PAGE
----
‘A traveller once asked a patriarch [in Mongolia] owner of several thousand horses why he did not sell some every year. He replied, “Why sell what I delight in? I do not need money. If I had any I would shut it up in a box where no one would see it. But when my horses run over the plain everyone sees them and knows that they are mine and is reminded that I am rich” (Bureau, 1888, p. 71).
Cattle cannot, however, provide all the requisites for money. They set the standard of value, they are less often units of exchange, and never sufficiently portable or divisible.” (Quiggin 1949: 277).
In many societies, cattle or oxen, then, appear to have been an important form of wealth, but also fundamentally important first as ceremonial or non-commercial money in social customs like marriage and blood money, and they also often had a religious character.

In African societies, for example, cattle and other goods were used for bride-price and fines (Quiggin 1949: 96, 99–100, 102) and were used in an abstract standard of value, but were not, generally speaking, an actual general medium of exchange:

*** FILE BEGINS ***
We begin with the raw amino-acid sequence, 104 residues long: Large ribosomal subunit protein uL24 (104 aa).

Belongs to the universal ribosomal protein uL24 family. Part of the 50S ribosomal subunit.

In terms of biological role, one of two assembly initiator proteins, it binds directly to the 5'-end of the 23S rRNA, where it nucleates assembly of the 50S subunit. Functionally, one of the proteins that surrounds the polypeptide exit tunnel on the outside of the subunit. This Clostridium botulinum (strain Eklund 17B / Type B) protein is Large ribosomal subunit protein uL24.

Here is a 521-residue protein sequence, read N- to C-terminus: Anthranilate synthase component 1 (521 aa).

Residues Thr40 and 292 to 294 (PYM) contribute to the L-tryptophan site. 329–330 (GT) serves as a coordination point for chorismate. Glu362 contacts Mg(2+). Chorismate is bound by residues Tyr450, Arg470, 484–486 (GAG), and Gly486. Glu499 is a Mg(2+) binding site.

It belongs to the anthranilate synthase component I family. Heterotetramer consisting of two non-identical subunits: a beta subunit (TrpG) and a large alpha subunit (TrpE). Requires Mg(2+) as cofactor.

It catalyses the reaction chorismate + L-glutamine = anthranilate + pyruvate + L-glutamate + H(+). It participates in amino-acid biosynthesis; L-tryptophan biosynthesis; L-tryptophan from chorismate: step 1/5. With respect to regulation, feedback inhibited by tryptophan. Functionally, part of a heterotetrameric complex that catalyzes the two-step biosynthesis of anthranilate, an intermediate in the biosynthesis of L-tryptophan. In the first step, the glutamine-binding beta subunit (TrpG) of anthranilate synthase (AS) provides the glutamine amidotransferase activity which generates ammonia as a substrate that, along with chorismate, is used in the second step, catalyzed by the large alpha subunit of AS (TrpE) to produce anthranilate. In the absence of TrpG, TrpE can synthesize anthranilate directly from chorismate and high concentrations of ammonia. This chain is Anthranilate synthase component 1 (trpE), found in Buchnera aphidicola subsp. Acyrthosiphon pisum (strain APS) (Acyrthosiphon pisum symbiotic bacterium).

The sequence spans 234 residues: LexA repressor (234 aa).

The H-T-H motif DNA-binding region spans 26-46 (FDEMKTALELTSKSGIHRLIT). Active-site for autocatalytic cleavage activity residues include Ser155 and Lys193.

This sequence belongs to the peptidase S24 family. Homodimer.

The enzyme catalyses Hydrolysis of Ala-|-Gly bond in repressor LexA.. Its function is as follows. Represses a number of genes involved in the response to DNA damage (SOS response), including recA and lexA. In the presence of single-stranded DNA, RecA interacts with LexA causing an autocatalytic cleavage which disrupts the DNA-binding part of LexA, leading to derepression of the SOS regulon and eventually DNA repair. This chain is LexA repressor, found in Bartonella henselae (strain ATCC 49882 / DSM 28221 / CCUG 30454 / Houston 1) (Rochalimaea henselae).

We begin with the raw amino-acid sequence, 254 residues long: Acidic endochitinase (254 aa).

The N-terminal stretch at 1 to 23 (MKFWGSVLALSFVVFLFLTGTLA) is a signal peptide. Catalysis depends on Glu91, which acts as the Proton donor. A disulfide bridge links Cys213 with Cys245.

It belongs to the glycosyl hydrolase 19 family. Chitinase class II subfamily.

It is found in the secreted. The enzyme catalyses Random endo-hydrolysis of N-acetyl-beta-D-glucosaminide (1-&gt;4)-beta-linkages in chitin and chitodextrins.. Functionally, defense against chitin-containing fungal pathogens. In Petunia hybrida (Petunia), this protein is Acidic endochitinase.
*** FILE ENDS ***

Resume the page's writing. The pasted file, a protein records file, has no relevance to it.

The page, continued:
“North, East and South Africa have been for so long the home of cattle-keeping peoples that cattle, whether in the form of camels, sheep, goats or cows, but chiefly cows, are the standard of value. The larger animals are rarely and reluctantly sold, but everything is calculated on a cattle basis. They constitute real wealth, and are parted with only in important transactions such as ‘bride-price’, or under compulsion, as for fines and compensations.” (Quiggin 1949: 92–93).
Such was more or less the situation in ancient Greece in the Dark (or Geometric) Age from c. 1200–800 BC and the early Archaic period (800–480 BC).

The Greeks appear to have had a rudimentary cattle or ox unit of account in these centuries, but the actual means of payment were in kind and tended to be many other types of goods, not just cattle (Peacock 2011: 49–54; Peacock 2013: 81).

In other words, the situation in early Greece was very similar to that in certain tribal African societies: cattle were used to some limited extent as an abstract standard of value, but not an actual general medium of exchange.

This if we define money as a commodity that is generally used as
(1) a common medium of exchange, and

(2) a unit of account, and

(3) store of purchasing power.
then one cannot really speak of cattle as full-bodied money in ancient Greece, nor in other societies. How, then, can the orthodox Mengerian theory of the origin of money explain it?

Even if the origin of such cattle standards of value lay in cattle as the most important barter good, there are still problems with the orthodox barter spot trade theory of the origin of money.